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Beagle

Do you have a favourite poem?

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One from me, not a classic, but following the death of my dog in April I want to share this

 

Image result for farewell to my dog poem

 

 

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I keep coming back to Richard Hugo's "Glen Uig" lately.

 

 

Believe in this couple this day who come
to picnic in the Faery Glen. They pay rain

no matter, or wind. They spread their picnic

under a gale-stunted rowan. Believe they grew tired

of giants and heroes and know they believe

in wise tiny creatures who live under the rocks.

 

Believe these odd mounds, the geologic joke

played by those wise tiny creatures far from

the world’s pitiful demands: make money, stay sane.

Believe the couple, by now soaked to the skin,

sing their day as if dry, as if sheltered inside

Castle Ewen. Be glad Castle Ewen’s only a rock

that looks like a castle. Be glad for no real king.

 

These wise tiny creatures, you’d better believe,

have lived through it all: the Viking occupation,

clan torturing clan, the Clearances, the World War

II bomber gone down, a fiery boom

on Beinn Edra. They saw it from here. They heard

the sobs of last century’s crofters trail off below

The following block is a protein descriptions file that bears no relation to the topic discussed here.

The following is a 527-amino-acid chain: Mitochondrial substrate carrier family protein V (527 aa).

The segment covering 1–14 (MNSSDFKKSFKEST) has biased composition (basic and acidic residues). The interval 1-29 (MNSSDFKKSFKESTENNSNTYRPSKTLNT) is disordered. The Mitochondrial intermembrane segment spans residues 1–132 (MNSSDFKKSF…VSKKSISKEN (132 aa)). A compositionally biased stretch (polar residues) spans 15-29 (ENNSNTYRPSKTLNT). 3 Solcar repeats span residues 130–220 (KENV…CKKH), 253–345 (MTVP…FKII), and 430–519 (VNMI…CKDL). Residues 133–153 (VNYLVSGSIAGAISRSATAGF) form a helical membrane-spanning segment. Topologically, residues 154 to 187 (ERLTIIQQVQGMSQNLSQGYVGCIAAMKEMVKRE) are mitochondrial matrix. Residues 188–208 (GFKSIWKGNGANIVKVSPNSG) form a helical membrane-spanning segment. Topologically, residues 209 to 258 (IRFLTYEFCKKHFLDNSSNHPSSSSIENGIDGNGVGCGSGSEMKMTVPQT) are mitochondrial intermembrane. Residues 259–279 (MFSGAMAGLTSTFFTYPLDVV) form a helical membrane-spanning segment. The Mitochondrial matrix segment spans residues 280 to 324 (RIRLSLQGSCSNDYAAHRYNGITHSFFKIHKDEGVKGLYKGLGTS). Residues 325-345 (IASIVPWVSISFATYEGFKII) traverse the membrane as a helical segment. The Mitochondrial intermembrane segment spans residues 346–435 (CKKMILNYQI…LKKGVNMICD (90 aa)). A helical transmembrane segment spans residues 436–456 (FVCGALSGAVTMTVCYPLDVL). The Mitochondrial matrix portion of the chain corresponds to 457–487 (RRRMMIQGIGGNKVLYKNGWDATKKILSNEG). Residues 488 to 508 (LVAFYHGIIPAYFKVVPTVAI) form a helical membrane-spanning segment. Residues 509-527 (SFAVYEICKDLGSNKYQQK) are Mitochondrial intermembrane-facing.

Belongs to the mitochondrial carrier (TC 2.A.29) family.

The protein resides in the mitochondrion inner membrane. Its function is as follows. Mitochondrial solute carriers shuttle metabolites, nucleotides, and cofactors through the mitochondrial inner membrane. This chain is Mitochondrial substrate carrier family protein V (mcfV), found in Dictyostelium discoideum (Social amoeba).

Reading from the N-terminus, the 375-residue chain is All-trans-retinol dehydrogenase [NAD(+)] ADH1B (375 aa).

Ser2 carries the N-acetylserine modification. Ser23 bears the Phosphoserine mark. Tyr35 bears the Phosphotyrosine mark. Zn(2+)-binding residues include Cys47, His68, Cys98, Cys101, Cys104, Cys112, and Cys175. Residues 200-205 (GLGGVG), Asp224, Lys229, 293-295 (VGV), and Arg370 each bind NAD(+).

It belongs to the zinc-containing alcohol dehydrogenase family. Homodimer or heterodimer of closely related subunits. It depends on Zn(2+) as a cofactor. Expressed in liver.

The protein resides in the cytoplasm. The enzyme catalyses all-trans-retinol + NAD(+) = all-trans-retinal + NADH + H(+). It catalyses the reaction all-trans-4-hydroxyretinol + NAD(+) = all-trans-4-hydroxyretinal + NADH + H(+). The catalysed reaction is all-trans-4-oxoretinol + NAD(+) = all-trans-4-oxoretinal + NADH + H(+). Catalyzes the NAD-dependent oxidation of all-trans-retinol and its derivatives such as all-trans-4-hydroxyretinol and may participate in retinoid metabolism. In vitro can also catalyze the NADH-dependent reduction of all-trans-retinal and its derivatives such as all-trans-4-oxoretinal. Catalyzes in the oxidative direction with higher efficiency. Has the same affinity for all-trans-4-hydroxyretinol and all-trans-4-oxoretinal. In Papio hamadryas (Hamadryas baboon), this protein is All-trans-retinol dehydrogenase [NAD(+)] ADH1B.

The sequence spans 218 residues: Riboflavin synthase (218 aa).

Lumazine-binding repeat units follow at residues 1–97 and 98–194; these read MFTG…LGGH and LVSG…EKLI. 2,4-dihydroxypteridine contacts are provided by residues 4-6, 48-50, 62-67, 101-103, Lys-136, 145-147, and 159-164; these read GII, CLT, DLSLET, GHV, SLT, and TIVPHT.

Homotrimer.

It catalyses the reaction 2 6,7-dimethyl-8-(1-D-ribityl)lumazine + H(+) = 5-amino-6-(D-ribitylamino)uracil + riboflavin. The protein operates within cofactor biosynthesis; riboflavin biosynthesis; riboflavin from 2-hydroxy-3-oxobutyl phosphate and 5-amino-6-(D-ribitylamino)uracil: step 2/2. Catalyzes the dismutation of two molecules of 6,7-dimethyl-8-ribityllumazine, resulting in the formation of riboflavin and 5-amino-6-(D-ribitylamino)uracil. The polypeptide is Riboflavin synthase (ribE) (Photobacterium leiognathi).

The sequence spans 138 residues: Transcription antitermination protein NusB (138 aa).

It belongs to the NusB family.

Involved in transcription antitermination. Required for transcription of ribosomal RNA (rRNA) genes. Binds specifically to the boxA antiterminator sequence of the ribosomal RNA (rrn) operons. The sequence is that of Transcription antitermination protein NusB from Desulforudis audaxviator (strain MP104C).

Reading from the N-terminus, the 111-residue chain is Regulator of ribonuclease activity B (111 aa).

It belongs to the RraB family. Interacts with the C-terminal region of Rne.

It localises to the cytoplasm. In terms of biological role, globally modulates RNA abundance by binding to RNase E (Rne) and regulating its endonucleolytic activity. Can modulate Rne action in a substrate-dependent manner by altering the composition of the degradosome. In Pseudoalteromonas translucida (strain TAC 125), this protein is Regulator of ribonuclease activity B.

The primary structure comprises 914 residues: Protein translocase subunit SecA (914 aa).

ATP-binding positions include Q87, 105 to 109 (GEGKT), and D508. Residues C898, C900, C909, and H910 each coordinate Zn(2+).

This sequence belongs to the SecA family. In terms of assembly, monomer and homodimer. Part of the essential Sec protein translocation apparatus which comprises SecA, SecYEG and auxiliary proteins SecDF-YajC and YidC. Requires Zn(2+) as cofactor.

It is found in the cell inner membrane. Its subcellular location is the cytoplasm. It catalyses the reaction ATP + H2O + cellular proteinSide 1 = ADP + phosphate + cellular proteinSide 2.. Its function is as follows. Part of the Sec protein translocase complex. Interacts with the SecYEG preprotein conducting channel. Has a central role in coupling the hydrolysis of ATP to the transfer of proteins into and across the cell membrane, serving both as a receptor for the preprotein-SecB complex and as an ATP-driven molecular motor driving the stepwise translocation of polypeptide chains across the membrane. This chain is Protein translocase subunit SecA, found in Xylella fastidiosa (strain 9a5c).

where every day the Conon sets out determined for Uig.

They remember the Viking who wandered off course,

under the hazelnut tree hating aloud all he’d done.

 

Some days dance in the bracken. Some days go out

wide and warm on bad roads to collect the dispossessed

and offer them homes. Some days celebrate addicts

sweet in their dreams and hope to share with them

a personal spectrum. The loch here’s only a pond,

the monster is in it small as a wren.

 

Believe the couple who have finished their picnic

and make wet love in the grass, the tiny wise creatures

cheering them on. Believe in milestones, the day

you left home forever and the cold open way

a world wouldn’t let you come in. Believe you

and I are that couple. Believe you and I sing tiny

and wise and could if we had to eat stone and go on.

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On 5/23/2017 at 6:21 AM, Beagle said:

One from me, not a classic, but following the death of my dog in April I want to share this

 

I'm so sorry for your loss.

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On 23-5-2017 at 1:21 PM, Beagle said:

One from me, not a classic, but following the death of my dog in April I want to share this

 

Image result for farewell to my dog poem

 

 

 

As a dog owner, I understand your pain.

 

Good poem!

 

My sympathies man!

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15 hours ago, Marvin said:

I keep coming back to Richard Hugo's "Glen Uig" lately.

 

 

Haven't read that before Marvin. I love it

15 hours ago, Pingo said:

 

I'm so sorry for your loss.

 

15 hours ago, Xherman1964 said:

 

As a dog owner, I understand your pain.

 

Good poem!

 

My sympathies man!